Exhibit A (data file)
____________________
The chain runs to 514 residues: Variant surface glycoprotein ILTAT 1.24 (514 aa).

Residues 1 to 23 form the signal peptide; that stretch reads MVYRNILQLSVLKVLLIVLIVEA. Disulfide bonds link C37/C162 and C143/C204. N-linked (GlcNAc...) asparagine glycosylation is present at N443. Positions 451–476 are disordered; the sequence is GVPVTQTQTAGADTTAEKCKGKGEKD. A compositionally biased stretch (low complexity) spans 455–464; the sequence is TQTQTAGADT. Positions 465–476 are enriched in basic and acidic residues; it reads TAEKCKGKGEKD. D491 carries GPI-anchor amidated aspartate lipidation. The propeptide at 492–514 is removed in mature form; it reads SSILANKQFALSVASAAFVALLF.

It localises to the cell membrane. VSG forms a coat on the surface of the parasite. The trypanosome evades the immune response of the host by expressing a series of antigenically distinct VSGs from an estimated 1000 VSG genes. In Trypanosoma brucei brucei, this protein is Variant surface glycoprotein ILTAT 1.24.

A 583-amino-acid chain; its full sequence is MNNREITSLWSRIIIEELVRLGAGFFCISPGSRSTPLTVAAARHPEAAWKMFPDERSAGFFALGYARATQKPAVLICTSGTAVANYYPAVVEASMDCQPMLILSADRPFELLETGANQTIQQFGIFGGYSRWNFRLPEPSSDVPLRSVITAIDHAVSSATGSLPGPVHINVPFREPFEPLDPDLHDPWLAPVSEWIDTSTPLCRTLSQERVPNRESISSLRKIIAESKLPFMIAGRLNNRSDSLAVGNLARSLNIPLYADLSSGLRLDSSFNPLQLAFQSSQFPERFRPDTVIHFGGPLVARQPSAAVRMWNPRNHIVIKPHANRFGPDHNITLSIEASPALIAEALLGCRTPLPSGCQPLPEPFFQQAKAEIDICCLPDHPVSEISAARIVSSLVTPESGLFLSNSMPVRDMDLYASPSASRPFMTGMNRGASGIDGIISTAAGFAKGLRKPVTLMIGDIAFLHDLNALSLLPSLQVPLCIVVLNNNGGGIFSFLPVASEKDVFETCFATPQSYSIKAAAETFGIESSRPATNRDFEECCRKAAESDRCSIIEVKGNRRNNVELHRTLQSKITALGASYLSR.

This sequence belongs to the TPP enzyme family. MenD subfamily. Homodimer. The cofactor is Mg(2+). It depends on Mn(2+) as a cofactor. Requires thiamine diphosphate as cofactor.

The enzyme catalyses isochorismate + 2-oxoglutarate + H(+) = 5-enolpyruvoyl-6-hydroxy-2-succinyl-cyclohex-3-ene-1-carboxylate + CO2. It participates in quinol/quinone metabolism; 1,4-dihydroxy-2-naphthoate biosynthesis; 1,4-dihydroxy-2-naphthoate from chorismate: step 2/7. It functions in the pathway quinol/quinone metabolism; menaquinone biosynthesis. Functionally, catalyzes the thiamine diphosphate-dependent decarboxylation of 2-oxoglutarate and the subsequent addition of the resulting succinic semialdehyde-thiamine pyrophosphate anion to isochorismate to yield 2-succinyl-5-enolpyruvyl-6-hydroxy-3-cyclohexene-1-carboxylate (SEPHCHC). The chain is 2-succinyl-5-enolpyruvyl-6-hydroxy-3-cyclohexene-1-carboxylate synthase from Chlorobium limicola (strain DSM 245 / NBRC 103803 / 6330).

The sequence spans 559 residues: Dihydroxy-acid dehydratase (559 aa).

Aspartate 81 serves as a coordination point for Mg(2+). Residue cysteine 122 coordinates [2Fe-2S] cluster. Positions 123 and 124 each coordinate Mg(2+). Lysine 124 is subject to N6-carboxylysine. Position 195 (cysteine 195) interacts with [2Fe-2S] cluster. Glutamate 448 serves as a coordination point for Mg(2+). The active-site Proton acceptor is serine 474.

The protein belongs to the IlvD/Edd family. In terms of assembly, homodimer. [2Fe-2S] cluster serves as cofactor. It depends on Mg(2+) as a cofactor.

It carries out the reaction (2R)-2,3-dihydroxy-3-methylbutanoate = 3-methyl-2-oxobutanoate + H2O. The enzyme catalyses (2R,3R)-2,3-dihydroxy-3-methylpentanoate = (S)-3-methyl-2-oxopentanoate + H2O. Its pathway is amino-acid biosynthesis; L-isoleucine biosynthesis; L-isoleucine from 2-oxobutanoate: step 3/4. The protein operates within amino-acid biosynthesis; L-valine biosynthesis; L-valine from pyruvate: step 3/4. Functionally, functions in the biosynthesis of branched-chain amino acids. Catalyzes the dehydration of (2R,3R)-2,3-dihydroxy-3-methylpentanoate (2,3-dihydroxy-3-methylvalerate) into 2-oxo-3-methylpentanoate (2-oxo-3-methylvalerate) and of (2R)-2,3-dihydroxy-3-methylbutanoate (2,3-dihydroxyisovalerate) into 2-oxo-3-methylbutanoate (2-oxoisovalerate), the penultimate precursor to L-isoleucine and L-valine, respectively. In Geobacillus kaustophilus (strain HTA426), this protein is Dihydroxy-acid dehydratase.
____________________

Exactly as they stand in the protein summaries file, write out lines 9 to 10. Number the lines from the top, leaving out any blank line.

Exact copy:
The protein belongs to the IlvD/Edd family. In terms of assembly, homodimer. [2Fe-2S] cluster serves as cofactor. It depends on Mg(2+) as a cofactor.

It carries out the reaction (2R)-2,3-dihydroxy-3-methylbutanoate = 3-methyl-2-oxobutanoate + H2O. The enzyme catalyses (2R,3R)-2,3-dihydroxy-3-methylpentanoate = (S)-3-methyl-2-oxopentanoate + H2O. Its pathway is amino-acid biosynthesis; L-isoleucine biosynthesis; L-isoleucine from 2-oxobutanoate: step 3/4. The protein operates within amino-acid biosynthesis; L-valine biosynthesis; L-valine from pyruvate: step 3/4. Functionally, functions in the biosynthesis of branched-chain amino acids. Catalyzes the dehydration of (2R,3R)-2,3-dihydroxy-3-methylpentanoate (2,3-dihydroxy-3-methylvalerate) into 2-oxo-3-methylpentanoate (2-oxo-3-methylvalerate) and of (2R)-2,3-dihydroxy-3-methylbutanoate (2,3-dihydroxyisovalerate) into 2-oxo-3-methylbutanoate (2-oxoisovalerate), the penultimate precursor to L-isoleucine and L-valine, respectively. In Geobacillus kaustophilus (strain HTA426), this protein is Dihydroxy-acid dehydratase.